Review: Bell Shakespeare, Julius Caesar ·
State Theatre Centre, August 8 ·
Review by Xan Ashbury ·
Shakespeare’s political thriller, Julius Caesar, has been asking questions about power, leadership, morality and the role of citizens since 1599. One of its key message seems to be that change can’t come from assassination because violence simply begets violence.
As a slid into my seat in the Heath Ledger Theatre this week, I realised the last show I’d seen in that venue was Stephen Sondheim’s Assassins (a musical about the dozen men and women who’ve killed or made attempts on the life of American presidents). Clearly, while Shakespeare’s plays sound a warning bell, society is often deaf to their pleas or staggeringly slow to change.
Shakespeare used the Roman setting as a way to provoke reflection on Elizabethan politics (without getting tortured or executed) and many productions of Julius Caesar since then have been staged through the lens of contemporary politics.
Under Orson Welles’s direction in 1937, Caesar and his followers donned the uniforms of fascist Italy and Nazi Germany. A production in New York last year dressed Caesar as Donald Trump, which sparked a right-wing backlash, including death threats against the cast. (One wonders whether the protestors bothered to actually see the play.)
At its heart, Julius Caesar is about the power of rhetoric – the way language can be used to persuade or manipulate or incite violence. Given the ratcheting up of heated rhetoric and violence in our post-truth, digitally connected world, Bell Shakespeare has made a timely choice.
Directed by James Evans, the production is set in contemporary times in an unnamed country. The parallel with the rise and acceptance of populist politics is clear. In the second half of the play, after Caeser’s assassination and Mark Antony’s stunning funeral speech, the set and costumes (designed by Anna Tregloan) take on dark, post-apocalyptic look.
Bare mattresses rest under a blue tarpaulin. There’s an upturned chair and industrial machinery belching smoke. An orange light beamed out onto the audience casts grotesque shadows. The actors are in camouflage and military boots.
As with all dystopian texts, it’s designed to shock – to make us look critically at the trajectory we are on. It also holds up a mirror to the hell of refugee camps or white supremacists on the streets of Charlottesville, encouraging us to see that what we would have considered dystopian decades ago, has already become reality.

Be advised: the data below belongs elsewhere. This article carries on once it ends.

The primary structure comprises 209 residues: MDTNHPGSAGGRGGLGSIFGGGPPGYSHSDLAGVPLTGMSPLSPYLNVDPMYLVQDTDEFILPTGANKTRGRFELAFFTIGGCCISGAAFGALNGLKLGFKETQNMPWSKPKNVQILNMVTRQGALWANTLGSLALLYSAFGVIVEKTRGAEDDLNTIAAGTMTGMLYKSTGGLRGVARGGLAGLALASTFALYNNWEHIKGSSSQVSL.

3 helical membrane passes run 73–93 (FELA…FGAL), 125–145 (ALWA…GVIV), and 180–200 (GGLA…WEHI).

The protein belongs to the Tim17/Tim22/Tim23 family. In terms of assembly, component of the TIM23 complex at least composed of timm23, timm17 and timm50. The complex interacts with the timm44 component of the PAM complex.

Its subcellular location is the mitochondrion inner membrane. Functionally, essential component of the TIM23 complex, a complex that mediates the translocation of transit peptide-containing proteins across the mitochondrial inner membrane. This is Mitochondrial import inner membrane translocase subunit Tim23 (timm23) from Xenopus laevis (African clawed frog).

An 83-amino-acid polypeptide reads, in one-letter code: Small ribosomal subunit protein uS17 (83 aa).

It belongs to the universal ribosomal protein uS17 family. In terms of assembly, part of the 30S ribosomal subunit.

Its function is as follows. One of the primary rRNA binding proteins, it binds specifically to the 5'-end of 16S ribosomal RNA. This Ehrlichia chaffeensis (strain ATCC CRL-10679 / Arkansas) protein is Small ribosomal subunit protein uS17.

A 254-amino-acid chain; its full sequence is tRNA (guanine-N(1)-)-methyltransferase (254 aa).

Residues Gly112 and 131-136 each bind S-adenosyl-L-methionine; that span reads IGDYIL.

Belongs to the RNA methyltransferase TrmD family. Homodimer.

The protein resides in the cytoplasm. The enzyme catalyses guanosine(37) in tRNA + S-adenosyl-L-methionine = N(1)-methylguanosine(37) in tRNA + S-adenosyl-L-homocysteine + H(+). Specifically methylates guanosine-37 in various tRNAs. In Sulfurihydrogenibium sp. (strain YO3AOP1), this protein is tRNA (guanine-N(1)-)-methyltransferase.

Sydney-based African American actor Kenneth Ransom plays Caesar in a smooth, understated manner. He has the aura of someone who believes his own PR. But tyrant or hero? Ransom keeps us guessing.
Nick Simpson-Deeks injects sass and humour into the role of Cassius, the disgruntled thinker who manipulates Brutus into leading the conspiracy to kill Caesar. He sees Caesar as a “vile thing”, a “colossus” that towers over other men despite being of little worth. Is it just tall poppy syndrome, I found myself asking, or is Cassius smart enough to see through Caesar’s spin?
In many ways, the play is Brutus’s story. Caesar’s friend and ally fears the Roman Republic will be destroyed if Caesar is crowned King. We follow his belief that Rome is falling under tyranny, his decision to assassinate Caesar and his resulting inner turmoil. Ivan Donato does well to portray this conflicted soul who loses everything.
The powerful scene in which his wife Portia (played superbly by Maryanne Fonceca) eloquently protests the limitations placed on her sex, and proves her loyalty, was beautiful to watch. Donato displayed a real affection and respect for Portia entirely lacking in the relationship between Caesar and his wife.
Caesar calls Calphurnia (Emily Havea) “barren”, in public view, and treats her as little more than an accessory. This is why it is thrilling when the ambitious Octavius (Caesar’s great nephew and heir) is also played by Havea. The doubling adds a subversive note, amplified by the casting of Sara Zwangobani in the role of Mark Antony, whose performance I found thoroughly captivating.
Likewise, Jemwel Danao plays both Metellus (who, in the first scene, warns Caesar will leave citizens in ‘servile fearfulness’) and Cinna the Poet, who is later killed by the mob.
The doubling emphasises Evans’s angle. “When leaders use language that provokes or normalises violence, a dark collective urge is unleashed,” he writes in the program notes. “And the artist is always the first target.”
That shocking and masterfully choreographed scene will stay with me forever. I’ll admit I felt ambivalent about the production before the interval. Its minimal set and casual dress projected a rehearsal room feel at times. But the remainder of the show was engaging and visually stunning.
Pictured top: Nick Simpson-Deeks as Cassius. Photo: Prudence Upton.
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